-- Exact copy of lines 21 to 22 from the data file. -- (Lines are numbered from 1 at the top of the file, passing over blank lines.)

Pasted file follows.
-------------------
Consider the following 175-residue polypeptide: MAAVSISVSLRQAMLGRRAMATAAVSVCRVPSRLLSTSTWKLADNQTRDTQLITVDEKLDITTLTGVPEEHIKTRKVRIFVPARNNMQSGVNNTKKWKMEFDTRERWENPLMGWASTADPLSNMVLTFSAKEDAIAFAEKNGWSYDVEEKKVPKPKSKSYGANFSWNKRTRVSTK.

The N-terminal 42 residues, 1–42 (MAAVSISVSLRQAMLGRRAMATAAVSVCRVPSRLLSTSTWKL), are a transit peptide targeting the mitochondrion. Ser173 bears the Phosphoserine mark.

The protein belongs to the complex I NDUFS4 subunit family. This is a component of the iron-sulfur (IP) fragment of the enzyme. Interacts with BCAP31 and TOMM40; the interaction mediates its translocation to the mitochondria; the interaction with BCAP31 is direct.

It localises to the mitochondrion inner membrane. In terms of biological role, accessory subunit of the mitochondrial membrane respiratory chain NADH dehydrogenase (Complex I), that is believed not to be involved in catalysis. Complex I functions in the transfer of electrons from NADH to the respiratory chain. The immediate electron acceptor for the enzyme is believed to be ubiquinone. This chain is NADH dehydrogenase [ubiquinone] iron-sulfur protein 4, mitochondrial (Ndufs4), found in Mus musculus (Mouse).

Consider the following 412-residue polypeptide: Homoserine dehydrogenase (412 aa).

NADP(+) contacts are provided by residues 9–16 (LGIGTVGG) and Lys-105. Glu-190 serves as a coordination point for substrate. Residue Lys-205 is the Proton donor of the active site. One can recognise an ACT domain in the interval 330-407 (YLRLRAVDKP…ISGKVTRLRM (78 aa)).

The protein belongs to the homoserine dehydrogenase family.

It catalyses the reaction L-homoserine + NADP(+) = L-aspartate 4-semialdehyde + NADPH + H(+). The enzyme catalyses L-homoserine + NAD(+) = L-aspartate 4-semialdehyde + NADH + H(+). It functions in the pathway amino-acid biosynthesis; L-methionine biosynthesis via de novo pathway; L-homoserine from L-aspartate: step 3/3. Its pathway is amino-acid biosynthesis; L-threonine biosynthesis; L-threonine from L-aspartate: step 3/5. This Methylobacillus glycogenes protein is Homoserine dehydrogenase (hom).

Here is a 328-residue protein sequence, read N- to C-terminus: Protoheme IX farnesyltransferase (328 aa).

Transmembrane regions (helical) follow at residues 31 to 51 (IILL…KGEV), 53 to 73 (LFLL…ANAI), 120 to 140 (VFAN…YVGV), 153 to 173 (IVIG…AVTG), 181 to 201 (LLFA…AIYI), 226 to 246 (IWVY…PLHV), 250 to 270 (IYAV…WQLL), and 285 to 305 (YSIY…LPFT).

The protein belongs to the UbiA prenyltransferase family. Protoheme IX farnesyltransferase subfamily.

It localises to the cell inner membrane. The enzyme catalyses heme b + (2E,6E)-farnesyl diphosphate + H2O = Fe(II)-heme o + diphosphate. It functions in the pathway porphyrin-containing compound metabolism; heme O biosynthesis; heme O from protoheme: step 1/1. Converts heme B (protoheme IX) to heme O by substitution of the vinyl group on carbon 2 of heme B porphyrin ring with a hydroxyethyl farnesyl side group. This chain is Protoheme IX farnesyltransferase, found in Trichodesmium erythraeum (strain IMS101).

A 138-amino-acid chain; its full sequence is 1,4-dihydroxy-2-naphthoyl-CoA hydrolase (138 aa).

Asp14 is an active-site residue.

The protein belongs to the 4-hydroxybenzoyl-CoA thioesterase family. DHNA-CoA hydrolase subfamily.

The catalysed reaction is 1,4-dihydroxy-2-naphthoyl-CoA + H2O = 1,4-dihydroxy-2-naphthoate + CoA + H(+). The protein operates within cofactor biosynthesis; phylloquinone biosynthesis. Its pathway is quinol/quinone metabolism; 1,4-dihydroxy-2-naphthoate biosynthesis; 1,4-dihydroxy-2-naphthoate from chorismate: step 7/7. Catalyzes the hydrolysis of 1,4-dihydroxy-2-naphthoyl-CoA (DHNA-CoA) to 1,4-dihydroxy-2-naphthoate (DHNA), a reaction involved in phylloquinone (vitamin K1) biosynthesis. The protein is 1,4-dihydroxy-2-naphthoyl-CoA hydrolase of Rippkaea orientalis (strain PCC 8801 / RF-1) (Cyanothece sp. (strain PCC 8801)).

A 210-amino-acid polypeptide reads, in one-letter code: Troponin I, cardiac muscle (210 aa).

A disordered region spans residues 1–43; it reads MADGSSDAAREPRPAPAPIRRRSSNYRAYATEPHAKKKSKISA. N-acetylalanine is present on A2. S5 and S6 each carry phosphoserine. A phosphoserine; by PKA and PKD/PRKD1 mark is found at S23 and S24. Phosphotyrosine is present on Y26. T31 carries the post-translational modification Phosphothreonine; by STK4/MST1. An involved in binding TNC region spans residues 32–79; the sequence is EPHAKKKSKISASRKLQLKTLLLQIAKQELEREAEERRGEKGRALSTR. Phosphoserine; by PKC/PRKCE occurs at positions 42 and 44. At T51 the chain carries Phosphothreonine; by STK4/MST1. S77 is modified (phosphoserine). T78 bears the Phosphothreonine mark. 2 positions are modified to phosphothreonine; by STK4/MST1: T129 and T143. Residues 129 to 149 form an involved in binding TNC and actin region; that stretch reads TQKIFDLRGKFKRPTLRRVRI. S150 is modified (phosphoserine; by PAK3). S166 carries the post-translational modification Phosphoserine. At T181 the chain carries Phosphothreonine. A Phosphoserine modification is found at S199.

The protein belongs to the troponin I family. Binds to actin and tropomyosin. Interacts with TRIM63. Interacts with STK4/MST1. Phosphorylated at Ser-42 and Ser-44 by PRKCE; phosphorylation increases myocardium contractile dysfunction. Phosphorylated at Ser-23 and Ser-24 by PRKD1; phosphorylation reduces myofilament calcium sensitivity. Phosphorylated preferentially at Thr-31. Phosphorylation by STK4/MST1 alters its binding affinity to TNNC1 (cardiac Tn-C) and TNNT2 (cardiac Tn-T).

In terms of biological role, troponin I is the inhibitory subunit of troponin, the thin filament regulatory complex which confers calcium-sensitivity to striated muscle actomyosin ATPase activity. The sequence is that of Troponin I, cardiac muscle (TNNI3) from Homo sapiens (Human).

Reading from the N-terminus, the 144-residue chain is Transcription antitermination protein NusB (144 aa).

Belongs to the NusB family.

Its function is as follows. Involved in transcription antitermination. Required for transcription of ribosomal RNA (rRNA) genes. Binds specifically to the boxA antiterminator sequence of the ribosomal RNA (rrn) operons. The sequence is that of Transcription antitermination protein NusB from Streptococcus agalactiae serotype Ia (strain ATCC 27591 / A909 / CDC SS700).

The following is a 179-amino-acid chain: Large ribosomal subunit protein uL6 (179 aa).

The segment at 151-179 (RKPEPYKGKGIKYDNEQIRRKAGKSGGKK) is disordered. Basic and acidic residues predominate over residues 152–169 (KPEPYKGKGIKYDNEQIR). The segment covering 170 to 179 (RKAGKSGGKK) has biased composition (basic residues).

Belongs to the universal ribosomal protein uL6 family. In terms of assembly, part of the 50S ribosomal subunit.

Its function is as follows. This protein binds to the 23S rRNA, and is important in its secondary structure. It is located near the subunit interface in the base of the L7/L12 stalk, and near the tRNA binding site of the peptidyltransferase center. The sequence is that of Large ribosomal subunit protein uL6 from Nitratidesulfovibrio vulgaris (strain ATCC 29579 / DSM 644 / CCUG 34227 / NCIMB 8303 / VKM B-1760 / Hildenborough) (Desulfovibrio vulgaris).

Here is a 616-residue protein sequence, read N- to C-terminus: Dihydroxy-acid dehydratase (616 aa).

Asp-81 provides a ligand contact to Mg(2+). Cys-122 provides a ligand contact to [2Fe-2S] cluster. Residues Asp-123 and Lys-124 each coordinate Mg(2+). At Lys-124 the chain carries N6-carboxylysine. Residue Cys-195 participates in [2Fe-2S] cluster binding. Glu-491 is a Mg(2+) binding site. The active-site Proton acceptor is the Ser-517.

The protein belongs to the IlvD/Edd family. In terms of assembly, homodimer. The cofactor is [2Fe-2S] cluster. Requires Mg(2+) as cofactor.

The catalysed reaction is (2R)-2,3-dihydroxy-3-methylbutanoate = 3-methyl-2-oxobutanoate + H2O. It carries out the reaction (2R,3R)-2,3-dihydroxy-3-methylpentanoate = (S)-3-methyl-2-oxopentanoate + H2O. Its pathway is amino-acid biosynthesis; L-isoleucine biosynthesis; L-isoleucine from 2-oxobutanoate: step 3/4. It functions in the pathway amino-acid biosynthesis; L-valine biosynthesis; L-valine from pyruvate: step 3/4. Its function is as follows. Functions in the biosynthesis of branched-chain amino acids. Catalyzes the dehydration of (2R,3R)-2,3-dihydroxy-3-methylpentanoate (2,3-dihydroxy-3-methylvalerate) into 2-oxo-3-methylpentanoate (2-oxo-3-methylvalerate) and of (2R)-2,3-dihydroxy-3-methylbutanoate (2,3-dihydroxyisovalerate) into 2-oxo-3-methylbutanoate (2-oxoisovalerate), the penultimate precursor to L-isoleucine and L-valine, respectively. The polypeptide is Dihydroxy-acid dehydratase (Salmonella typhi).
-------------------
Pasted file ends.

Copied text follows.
Reading from the N-terminus, the 144-residue chain is Transcription antitermination protein NusB (144 aa).

Belongs to the NusB family.